The Rise Of Paris
This week, the Origin team hopped over to Paris to host a drinks reception with our community of dealers, issuers, and partners. The event was very well attended – in fact one attendee told us that if we held a primary markets get together in Paris a couple of years ago, it would have been “a total fail”.
Why Paris? As we know, market participants have not been waiting for Brexit to happen (or not) to enact contingency plans. 2019 was the year of significant personnel movement from London across the Channel, and the destination for the majority of people was the City of Light.
This is true of both sales and syndicate/MTN teams across the majority of our clients. Indeed, our very own Franklin Gilot, who heads up Business Development here at Origin, is relocating to Paris to represent Origin from there.
So, it feels like a great opportunity to provide a high level profile of Paris as a financial and tech centre, specifically how things have evolved post the Brexit referendum in the summer of 2016.
From our vantage point, we’ve seen more relocations to Paris than Frankfurt, Dublin or Amsterdam. This is reflective of the larger incumbent French population here in London, which makes it “easier” for relocations to satisfy needs relating to Brexit. This, of course, is a simplification – uprooting family and moving away from colleagues and support networks is often challenging and disruptive, even if you are heading to a place you call home.
Paris has a lot going for it as a sales and trading hub. It has an established financial market, great travel links to the UK (where a lot of business will continue to be done post Brexit) and of course, world famous cultural attractions. For these reasons, names like BAML, Citi, JPM, BlackRock and many others are moving people there. One estimate puts the number of jobs moving to the french capital at a whopping 20,000. And a recent study shows more and more jobs are moving to Paris.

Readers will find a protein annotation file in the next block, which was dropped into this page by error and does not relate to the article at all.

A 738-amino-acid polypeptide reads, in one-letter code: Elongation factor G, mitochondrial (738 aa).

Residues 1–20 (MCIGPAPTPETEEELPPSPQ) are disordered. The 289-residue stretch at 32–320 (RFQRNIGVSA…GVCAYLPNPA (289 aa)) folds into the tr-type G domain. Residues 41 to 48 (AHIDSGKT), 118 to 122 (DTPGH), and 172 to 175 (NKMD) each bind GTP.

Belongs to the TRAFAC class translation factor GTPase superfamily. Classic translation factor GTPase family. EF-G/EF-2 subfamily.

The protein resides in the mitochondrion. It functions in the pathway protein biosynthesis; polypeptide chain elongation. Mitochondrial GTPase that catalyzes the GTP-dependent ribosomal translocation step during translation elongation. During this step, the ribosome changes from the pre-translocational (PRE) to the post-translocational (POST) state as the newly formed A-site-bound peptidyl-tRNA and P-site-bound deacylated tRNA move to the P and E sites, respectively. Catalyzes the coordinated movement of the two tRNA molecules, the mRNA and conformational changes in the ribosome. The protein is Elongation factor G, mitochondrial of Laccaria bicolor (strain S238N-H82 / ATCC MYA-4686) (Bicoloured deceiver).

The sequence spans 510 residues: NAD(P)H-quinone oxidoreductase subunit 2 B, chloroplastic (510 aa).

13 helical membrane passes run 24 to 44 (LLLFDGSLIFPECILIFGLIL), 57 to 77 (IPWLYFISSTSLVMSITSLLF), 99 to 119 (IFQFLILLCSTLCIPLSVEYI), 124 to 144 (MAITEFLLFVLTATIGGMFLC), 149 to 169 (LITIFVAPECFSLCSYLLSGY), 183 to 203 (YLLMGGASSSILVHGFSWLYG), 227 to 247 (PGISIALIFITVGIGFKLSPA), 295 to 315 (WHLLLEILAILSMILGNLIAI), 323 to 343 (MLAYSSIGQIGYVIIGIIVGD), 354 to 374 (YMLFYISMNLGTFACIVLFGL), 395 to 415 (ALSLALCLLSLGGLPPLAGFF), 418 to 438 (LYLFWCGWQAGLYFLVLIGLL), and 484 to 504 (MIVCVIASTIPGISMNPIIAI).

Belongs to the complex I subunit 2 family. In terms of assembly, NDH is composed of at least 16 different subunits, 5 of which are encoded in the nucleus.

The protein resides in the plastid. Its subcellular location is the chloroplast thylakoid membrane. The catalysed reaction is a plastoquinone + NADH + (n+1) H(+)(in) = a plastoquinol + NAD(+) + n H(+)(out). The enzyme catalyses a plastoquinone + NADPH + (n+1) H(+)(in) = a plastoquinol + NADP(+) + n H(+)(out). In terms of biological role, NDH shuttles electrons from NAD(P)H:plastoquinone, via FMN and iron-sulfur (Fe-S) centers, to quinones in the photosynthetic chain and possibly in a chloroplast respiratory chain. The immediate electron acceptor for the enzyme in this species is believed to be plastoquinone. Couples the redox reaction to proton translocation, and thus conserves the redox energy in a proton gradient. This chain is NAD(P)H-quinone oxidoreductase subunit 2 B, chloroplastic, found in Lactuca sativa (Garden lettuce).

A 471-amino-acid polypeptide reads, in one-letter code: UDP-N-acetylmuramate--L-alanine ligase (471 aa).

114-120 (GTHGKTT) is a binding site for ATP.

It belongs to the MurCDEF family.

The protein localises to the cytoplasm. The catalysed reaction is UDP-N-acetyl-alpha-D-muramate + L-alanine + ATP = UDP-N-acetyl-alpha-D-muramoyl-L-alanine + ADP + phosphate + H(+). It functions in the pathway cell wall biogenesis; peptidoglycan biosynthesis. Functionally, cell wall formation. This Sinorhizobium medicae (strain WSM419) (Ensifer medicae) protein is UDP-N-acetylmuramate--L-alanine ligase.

Of course, this is bound to present challenges with house price inflation, schooling and office space availability. So far these have been manageable, since the actual process of the UK leaving the EU has taken so long to execute. France’s President, Emmanuel Macron, himself a former banker, has been instrumental in luring firms across the channel with the promise of lower taxes and a friendlier business environment.
Macron has also played a pivotal role in attracting tech startups to Paris, and this is particularly interesting for us here at Origin, straddling as we do the complementary worlds of technology and finance. Indeed, upon taking office two and a half years ago, Mr. Macron vowed to make France a “nation of unicorns”. Since then he’s scrapped a wealth tax on all assets other than property, introduced a flat tax on dividends, made it easier to wind down companies and most significantly, created a special tech visa that makes it easier for startups to import talent from other countries. Only last month, he announced a new €5bn public-private investment fund intended to help companies scale up.
In recent years, some interesting private initiatives have launched in Paris to boost entrepreneurship and programming. The telecoms tycoon Xavier Niel financed Station F, the world’s largest startup facility, gather gathering more than 30 startup programs, 35 public administrations, 40 VC funds, 4 mentorship offices and 600 events per year. And in the past few years, Paris has also been graced by several computer programming schools, including Ecole 42 and Le Wagon. The net result is that France’s capital city has the ability to produce great programmers.
All of these measures appear to be working. In the first half of 2019, French start-ups raised €2.79bn, up 43% on 2018. While much work remains to be done, the signs are promising. Speaking anecdotally, it seems like cultures and ambitions are changing as well, with the younger generation in France less interested in traditional career paths like entering the civil service or high finance. Just like here in London, tech and entrepreneurship are seen as exciting, existentially authentic choices for smart people who want to make an impact early in their careers. France’s long standing excellence in on engineering and business education certainly helps.
There are, in fact, 38 cities by the name of “Paris” across the world – in places as diverse as the US, Sweden and even Panama! But there is only one Paris. We’re delighted that Franklin will be representing us across the Channel, providing boots on the ground in a city that continues to evolve and reposition itself as a global business venue. We wish Frank the very best of luck with his move and of course, we look forward to returning to Paris again soon.